Oral Health and Dental Care for Senior Living

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Oral Health and Dental Care for Senior Living

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Dentist with Senior Patient

At ERH, we believe in helping older adults stay independent throughout every stage of life. That often means raising awareness about healthcare and social issues that affect senior living.

In the last few weeks, we’ve talked a lot about the changes that are on the horizon for senior healthcare, but we’ve found that many seniors are unaware of the care and services that are actually available to them through Medicare and supplemental plans.

More and more Americans are becoming eligible for Medicare every day, confident that all of their future care needs will be covered, but that’s not always the case.

There are a number of services that Medicare will cover only in part, or not at all.

Last week, we explained what kind of long term care you can expect from Medicare. Today, we’re talking about oral health and dental care.

Why should I care about oral care?

Poor oral health habits can be dangerous and even outright deadly. Lack of dental care can lead to a number of health problems:

  • Dry mouth. Dry mouth is a common complaint among older adults—one that can often be treated in the course of your dental care.
  • Diminished sense of taste. If food and drinks seem bland and uninteresting, your dentist may be able to help by treating a sense of taste that has been damaged by diseases, medications, and/or ill-fitted dentures.
  • Root decay. Poor oral hygiene can cause the gum tissue to recede, exposing the roots of your teeth to decay-inducing acids and bacteria.
  • Gum disease. Caused by plaque and made worse by poor oral hygiene, gym disease can lead to tooth loss and jaw deformities.
  • Denture-induced stomatitis. Dentures, poor dental hygiene, or a buildup of the fungus Candida albicans can cause a painful inflammation of the gum tissue.
  • Increased risk of health problems. In addition to harming teeth and gums, infections in the mouth caused by poor oral care have been associated with serious health issues like heart disease, stroke, and diabetes.

Keeping up a regular daily routine of brushing, flossing, and eating a nutritious diet can help you keep a healthy mouth, but it’s also important to have regular dental check-ups.

Dental care, unfortunately, is one of those services that Medicare doesn’t typically cover, but there are still ways for seniors to get excellent dental care.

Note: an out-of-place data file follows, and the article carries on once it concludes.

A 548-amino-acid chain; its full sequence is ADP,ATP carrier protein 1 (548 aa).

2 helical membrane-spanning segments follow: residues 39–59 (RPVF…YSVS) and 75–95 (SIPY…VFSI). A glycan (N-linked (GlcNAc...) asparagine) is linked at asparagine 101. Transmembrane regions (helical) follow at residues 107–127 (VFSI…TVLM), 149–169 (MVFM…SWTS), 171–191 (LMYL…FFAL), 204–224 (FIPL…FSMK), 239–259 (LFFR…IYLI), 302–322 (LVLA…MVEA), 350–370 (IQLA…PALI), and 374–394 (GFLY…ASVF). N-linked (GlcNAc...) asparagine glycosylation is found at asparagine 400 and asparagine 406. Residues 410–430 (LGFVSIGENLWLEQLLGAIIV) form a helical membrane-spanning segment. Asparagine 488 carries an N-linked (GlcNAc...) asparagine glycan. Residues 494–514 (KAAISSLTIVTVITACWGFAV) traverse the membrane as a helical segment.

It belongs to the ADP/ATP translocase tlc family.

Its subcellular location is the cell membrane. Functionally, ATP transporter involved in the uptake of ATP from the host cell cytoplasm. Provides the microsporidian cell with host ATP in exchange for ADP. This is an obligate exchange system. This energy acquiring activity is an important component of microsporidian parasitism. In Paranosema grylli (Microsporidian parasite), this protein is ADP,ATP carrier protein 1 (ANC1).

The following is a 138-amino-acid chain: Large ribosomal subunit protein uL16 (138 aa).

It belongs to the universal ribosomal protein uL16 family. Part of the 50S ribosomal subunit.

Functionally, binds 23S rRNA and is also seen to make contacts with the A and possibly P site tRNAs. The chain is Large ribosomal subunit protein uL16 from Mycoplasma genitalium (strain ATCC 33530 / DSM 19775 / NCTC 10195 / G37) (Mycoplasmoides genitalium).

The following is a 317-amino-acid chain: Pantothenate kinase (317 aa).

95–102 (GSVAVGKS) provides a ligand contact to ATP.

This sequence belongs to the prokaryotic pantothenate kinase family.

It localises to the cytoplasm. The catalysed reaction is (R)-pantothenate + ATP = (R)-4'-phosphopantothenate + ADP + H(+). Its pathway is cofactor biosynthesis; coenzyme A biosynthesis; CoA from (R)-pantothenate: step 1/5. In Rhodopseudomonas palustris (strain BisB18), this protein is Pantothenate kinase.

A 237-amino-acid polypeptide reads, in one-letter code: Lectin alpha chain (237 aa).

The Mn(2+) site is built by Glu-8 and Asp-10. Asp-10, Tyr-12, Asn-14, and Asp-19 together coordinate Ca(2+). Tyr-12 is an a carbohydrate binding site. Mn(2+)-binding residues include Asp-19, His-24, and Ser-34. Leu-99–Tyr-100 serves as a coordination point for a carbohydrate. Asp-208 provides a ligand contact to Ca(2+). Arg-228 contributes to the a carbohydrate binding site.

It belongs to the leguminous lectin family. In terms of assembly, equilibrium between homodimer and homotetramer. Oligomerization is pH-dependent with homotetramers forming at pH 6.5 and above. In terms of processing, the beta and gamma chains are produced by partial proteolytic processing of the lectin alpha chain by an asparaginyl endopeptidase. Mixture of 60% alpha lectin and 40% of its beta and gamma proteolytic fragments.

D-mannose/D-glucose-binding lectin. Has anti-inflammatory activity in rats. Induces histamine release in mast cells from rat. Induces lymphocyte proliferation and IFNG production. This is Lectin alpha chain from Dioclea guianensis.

1. Find a dental care plan.

The hospital insurance of Medicare Part A will help cover surgery and recovery if you need an emergency dental procedure, but neither Medicare nor Medigap plans cover routine services like cleanings, fillings, or dentures. So if you want to make sure that you have coverage the next time you visit the dentist’s office, you’ll need to opt to add an additional dental care plan the next time you’re assessing your senior healthcare needs.

If you’re looking for dental coverage, there are a few options you can consider:

Many seniors, however, choose to go without dental coverage, paying for each individual service as they need it.

2. Visit a clinic.

Paying for dental care out-of-pocket can quickly become a major expense, but there are a few lower-cost options available for seniors.

Many local healthcare providers offer dental services. If there are any dental schools or large hospital networks in your area, you may be able to find affordable dental care without having to purchase additional dental insurance.

  • Local hospitals. Some hospitals offer dental clinics to patients in their network. If you’re part of a hospital system, talk to your doctor to see if your network offers any dental service.
  • Dental Schools. Just like students in medical programs, dental students need patients they can hone their skills on. Many dental schools provide quality, low-cost dental care to patients willing to receive care from students being trained and supervised by fully licensed and experienced dentists
Bryan Reynolds
August 16, 2013
Bryan Reynolds is the Vice President of Marketing and Public Relations for Episcopal Retirement Services (ERS). Bryan is responsible for developing and implementing ERS' digital marketing strategy, and overseeing the website, social media outlets, audio and video content and online advertising. After originally attending The Ohio State University, he graduated from the College-Conservatory of Music at the University of Cincinnati, where he earned a Bachelor of fine arts focused on electronic media. Bryan loves to share his passion for technology by assisting older adults with their computer and mobile devices. He has taught several classes within ERS communities as well as at the Osher Lifelong Learning Institute run by the University of Cincinnati. He also participates on the Technology Team at ERS to help provide direction. Bryan and his wife Krista currently reside in Lebanon, Ohio with their 5 children.

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